The whale shark, popularly known in the Philippines as BUTANDING, is the world’s largest fish. This gentle giant is known to grow to great lengths of up to 15 t0 20 meters and can weigh up to 34 tons. It has very distinctive color markings of pale spots and stripes against a dark background (fading to a pale underside). These patterns appear to be unique to each individual and can be used for their re-identification. The head is broad and flattened with a large almost terminal mouth and its teeth are minute. There are prominent longitudinal ridges on the dorsal surface. This impressive but harmless species is unlikely to be misidentified.
As a highly migratory species, whale sharks are distributed worldwide in warm and temperate seas of the Atlantic, Pacific and Indian Oceans, mainly between latitudes 30o N and 35o S, but occasionally to 41 o N and 36.5o S. Food is an important factor for the growth, migration and abundance of whale sharks in time and space. Its presence is highly associated with blooms of planktonic organism and changes in water temperature.
The whale shark is one of only three known filter-feeding sharks, suction feeding by gulping in dense aggregations of zooplankton, or passive feeding when plankton density is lower. Prey items range in size from very fine zooplankton (1 mm diameter) to small fishes, squid and crustacea. Unlike other species of sharks, the whale shark can neither bite nor chew. Its thousand of teeth are so tiny that it can only eat small shrimps, fish and plankton by using its modified gill rakers as suction filter.
Whale sharks are ovoviviparous, which means that eggs are hatched and developed in the uterus. Whale sharks are slow growing, maturing sexually only after so many years and with long interval between pregnancies. Females have been found to produce as many as 300 embryos in her uterus, although it is thought that less than 10% of the young survive to adulthood. Upon giving birth, the mother sharks leave her young to fend for themselves. In effect, the species have low reproductive potential and low capacity for population increase. These make the species highly vulnerable to exploitation.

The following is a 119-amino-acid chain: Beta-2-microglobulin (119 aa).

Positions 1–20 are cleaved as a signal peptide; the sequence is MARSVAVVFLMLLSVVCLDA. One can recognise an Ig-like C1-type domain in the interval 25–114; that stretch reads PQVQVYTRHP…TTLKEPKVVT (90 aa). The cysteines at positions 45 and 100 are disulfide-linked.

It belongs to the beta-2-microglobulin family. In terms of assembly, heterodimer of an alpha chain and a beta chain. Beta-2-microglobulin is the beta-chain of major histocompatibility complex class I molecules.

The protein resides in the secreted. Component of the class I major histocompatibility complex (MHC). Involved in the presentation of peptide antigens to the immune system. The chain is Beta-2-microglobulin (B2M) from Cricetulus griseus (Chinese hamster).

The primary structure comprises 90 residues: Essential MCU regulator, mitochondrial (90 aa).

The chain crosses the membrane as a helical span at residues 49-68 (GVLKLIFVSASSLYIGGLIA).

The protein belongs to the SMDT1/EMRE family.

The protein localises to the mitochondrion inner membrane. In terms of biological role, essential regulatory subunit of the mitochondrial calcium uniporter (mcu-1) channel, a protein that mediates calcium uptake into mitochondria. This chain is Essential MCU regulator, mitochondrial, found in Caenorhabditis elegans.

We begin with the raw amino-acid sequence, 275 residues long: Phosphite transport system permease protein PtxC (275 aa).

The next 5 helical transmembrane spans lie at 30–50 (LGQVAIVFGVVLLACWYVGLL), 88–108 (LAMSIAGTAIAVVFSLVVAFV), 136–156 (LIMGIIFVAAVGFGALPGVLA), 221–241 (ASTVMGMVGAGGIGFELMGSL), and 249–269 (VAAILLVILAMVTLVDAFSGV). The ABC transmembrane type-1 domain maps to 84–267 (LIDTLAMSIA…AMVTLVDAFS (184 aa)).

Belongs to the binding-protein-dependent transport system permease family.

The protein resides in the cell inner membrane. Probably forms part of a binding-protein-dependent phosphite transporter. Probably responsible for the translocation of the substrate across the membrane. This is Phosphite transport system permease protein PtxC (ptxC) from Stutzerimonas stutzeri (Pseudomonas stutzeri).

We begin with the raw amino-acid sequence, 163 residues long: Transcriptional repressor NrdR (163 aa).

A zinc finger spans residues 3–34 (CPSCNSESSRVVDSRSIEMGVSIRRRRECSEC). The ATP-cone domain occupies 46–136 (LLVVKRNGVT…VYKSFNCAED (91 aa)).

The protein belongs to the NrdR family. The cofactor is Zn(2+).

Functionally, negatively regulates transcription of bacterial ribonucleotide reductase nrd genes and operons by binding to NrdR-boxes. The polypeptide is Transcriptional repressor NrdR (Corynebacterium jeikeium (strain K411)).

The ecological role of whale sharks is not yet fully understood but the links of these giants with other processes within an ecosystem have been established. Whale sharks are related to important ecological processes such as crab, fish and coral spawning. As possible indicators of plankton-rich patches, whale sharks may be using baitfish to locate their prey.
The Philippines has a long tradition of hunting whale sharks and is historically abundant in most islands, with an artisanal subsistence fishery operated in Bohol Sea by a small number of former whaling villages. During the early 90s, there were at least 15 villages in southern Philippines involved in whale shark fishery and each was catching an average of 26 whale sharks per year, according to the joint study by WWF-Philippines and Silliman University in 1997. In the mid-90’s, increased demand for whale shark meat, skin and fins from the international market stimulated the development of a commercial targeted fishery for the species..
In the past, only five traditional hunting villages were involved, and they were hunting whale sharks manly for their meat, which was sold locally. Increasing demand for whale shark meat and fins in Southeast Asia encouraged an export market to Taiwan, as well as Japan, Hong Kong and Singapore. Fishing effort increased (new whale shark fisheries were opened up in at least 5 provinces) while catches went down (averaging between 56-100 sharks per site per year in four of the primary fishing sites years prior to 1997 to about 13 sharks per site in at least 11 sites in 1997. A fishery targeting a vulnerable species such as the whale shark clearly shows it to be unsustainable, a potentially classic “boom and bust” endeavor.